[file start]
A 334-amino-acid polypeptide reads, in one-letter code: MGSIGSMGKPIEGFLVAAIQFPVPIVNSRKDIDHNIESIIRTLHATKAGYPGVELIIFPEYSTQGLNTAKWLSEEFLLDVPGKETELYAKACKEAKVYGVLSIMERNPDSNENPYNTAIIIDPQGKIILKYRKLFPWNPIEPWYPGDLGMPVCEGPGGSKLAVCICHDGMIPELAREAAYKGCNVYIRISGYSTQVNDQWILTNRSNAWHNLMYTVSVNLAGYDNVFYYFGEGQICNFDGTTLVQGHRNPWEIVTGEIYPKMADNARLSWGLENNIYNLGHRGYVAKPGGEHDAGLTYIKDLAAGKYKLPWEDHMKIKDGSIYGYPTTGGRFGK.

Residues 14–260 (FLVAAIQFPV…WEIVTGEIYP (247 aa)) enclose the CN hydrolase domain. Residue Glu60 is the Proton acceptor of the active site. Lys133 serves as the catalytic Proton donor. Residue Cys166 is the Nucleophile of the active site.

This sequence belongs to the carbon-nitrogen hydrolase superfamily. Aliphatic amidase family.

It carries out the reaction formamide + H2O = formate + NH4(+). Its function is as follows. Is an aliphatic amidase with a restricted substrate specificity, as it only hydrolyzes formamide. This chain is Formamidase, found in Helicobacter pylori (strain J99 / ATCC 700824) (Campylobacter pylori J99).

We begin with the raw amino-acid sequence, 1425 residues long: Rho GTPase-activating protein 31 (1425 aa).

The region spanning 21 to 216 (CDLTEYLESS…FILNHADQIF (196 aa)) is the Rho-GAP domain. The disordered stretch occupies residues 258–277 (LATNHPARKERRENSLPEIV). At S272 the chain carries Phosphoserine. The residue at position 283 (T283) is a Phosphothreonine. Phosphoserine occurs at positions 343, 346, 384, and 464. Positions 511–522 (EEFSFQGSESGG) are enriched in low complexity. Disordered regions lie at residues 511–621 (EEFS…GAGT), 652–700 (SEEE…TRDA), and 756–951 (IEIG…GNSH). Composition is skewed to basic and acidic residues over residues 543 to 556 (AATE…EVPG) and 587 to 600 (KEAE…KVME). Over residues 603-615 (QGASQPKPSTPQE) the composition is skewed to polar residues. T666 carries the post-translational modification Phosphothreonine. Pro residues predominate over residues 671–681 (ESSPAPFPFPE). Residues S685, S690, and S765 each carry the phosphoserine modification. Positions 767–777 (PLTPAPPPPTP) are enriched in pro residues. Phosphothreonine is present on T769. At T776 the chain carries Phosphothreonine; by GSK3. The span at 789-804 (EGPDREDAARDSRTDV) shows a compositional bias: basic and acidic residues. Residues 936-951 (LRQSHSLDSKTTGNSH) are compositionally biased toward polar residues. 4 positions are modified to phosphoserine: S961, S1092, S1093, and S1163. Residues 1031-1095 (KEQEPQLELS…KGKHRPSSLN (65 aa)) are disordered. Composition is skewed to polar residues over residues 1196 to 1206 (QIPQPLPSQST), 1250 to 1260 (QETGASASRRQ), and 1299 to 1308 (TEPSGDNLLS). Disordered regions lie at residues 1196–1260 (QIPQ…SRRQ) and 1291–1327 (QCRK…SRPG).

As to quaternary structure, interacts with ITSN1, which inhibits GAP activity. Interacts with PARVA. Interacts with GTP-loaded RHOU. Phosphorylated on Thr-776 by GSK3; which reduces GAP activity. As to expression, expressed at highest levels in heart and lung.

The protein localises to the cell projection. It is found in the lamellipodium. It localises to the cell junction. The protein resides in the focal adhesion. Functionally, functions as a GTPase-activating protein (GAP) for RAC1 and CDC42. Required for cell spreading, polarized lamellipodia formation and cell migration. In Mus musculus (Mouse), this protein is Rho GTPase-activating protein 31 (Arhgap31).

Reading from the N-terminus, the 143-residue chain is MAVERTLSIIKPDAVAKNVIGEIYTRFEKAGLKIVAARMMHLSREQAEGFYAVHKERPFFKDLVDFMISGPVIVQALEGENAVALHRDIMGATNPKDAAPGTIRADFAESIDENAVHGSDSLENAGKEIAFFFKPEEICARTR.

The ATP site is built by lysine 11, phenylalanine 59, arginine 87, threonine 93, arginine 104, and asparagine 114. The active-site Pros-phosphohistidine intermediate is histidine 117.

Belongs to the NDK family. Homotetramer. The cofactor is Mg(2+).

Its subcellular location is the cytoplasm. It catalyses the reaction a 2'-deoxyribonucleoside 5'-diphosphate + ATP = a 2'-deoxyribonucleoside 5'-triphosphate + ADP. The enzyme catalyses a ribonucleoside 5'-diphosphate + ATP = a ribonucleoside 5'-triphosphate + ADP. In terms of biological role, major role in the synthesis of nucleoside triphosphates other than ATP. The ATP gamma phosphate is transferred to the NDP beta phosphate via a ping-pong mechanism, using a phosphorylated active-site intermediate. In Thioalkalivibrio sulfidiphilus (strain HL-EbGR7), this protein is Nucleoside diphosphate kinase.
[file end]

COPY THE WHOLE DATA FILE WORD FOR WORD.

A 334-amino-acid polypeptide reads, in one-letter code: MGSIGSMGKPIEGFLVAAIQFPVPIVNSRKDIDHNIESIIRTLHATKAGYPGVELIIFPEYSTQGLNTAKWLSEEFLLDVPGKETELYAKACKEAKVYGVLSIMERNPDSNENPYNTAIIIDPQGKIILKYRKLFPWNPIEPWYPGDLGMPVCEGPGGSKLAVCICHDGMIPELAREAAYKGCNVYIRISGYSTQVNDQWILTNRSNAWHNLMYTVSVNLAGYDNVFYYFGEGQICNFDGTTLVQGHRNPWEIVTGEIYPKMADNARLSWGLENNIYNLGHRGYVAKPGGEHDAGLTYIKDLAAGKYKLPWEDHMKIKDGSIYGYPTTGGRFGK.

Residues 14–260 (FLVAAIQFPV…WEIVTGEIYP (247 aa)) enclose the CN hydrolase domain. Residue Glu60 is the Proton acceptor of the active site. Lys133 serves as the catalytic Proton donor. Residue Cys166 is the Nucleophile of the active site.

This sequence belongs to the carbon-nitrogen hydrolase superfamily. Aliphatic amidase family.

It carries out the reaction formamide + H2O = formate + NH4(+). Its function is as follows. Is an aliphatic amidase with a restricted substrate specificity, as it only hydrolyzes formamide. This chain is Formamidase, found in Helicobacter pylori (strain J99 / ATCC 700824) (Campylobacter pylori J99).

We begin with the raw amino-acid sequence, 1425 residues long: Rho GTPase-activating protein 31 (1425 aa).

The region spanning 21 to 216 (CDLTEYLESS…FILNHADQIF (196 aa)) is the Rho-GAP domain. The disordered stretch occupies residues 258–277 (LATNHPARKERRENSLPEIV). At S272 the chain carries Phosphoserine. The residue at position 283 (T283) is a Phosphothreonine. Phosphoserine occurs at positions 343, 346, 384, and 464. Positions 511–522 (EEFSFQGSESGG) are enriched in low complexity. Disordered regions lie at residues 511–621 (EEFS…GAGT), 652–700 (SEEE…TRDA), and 756–951 (IEIG…GNSH). Composition is skewed to basic and acidic residues over residues 543 to 556 (AATE…EVPG) and 587 to 600 (KEAE…KVME). Over residues 603-615 (QGASQPKPSTPQE) the composition is skewed to polar residues. T666 carries the post-translational modification Phosphothreonine. Pro residues predominate over residues 671–681 (ESSPAPFPFPE). Residues S685, S690, and S765 each carry the phosphoserine modification. Positions 767–777 (PLTPAPPPPTP) are enriched in pro residues. Phosphothreonine is present on T769. At T776 the chain carries Phosphothreonine; by GSK3. The span at 789-804 (EGPDREDAARDSRTDV) shows a compositional bias: basic and acidic residues. Residues 936-951 (LRQSHSLDSKTTGNSH) are compositionally biased toward polar residues. 4 positions are modified to phosphoserine: S961, S1092, S1093, and S1163. Residues 1031-1095 (KEQEPQLELS…KGKHRPSSLN (65 aa)) are disordered. Composition is skewed to polar residues over residues 1196 to 1206 (QIPQPLPSQST), 1250 to 1260 (QETGASASRRQ), and 1299 to 1308 (TEPSGDNLLS). Disordered regions lie at residues 1196–1260 (QIPQ…SRRQ) and 1291–1327 (QCRK…SRPG).

As to quaternary structure, interacts with ITSN1, which inhibits GAP activity. Interacts with PARVA. Interacts with GTP-loaded RHOU. Phosphorylated on Thr-776 by GSK3; which reduces GAP activity. As to expression, expressed at highest levels in heart and lung.

The protein localises to the cell projection. It is found in the lamellipodium. It localises to the cell junction. The protein resides in the focal adhesion. Functionally, functions as a GTPase-activating protein (GAP) for RAC1 and CDC42. Required for cell spreading, polarized lamellipodia formation and cell migration. In Mus musculus (Mouse), this protein is Rho GTPase-activating protein 31 (Arhgap31).

Reading from the N-terminus, the 143-residue chain is MAVERTLSIIKPDAVAKNVIGEIYTRFEKAGLKIVAARMMHLSREQAEGFYAVHKERPFFKDLVDFMISGPVIVQALEGENAVALHRDIMGATNPKDAAPGTIRADFAESIDENAVHGSDSLENAGKEIAFFFKPEEICARTR.

The ATP site is built by lysine 11, phenylalanine 59, arginine 87, threonine 93, arginine 104, and asparagine 114. The active-site Pros-phosphohistidine intermediate is histidine 117.

Belongs to the NDK family. Homotetramer. The cofactor is Mg(2+).

Its subcellular location is the cytoplasm. It catalyses the reaction a 2'-deoxyribonucleoside 5'-diphosphate + ATP = a 2'-deoxyribonucleoside 5'-triphosphate + ADP. The enzyme catalyses a ribonucleoside 5'-diphosphate + ATP = a ribonucleoside 5'-triphosphate + ADP. In terms of biological role, major role in the synthesis of nucleoside triphosphates other than ATP. The ATP gamma phosphate is transferred to the NDP beta phosphate via a ping-pong mechanism, using a phosphorylated active-site intermediate. In Thioalkalivibrio sulfidiphilus (strain HL-EbGR7), this protein is Nucleoside diphosphate kinase.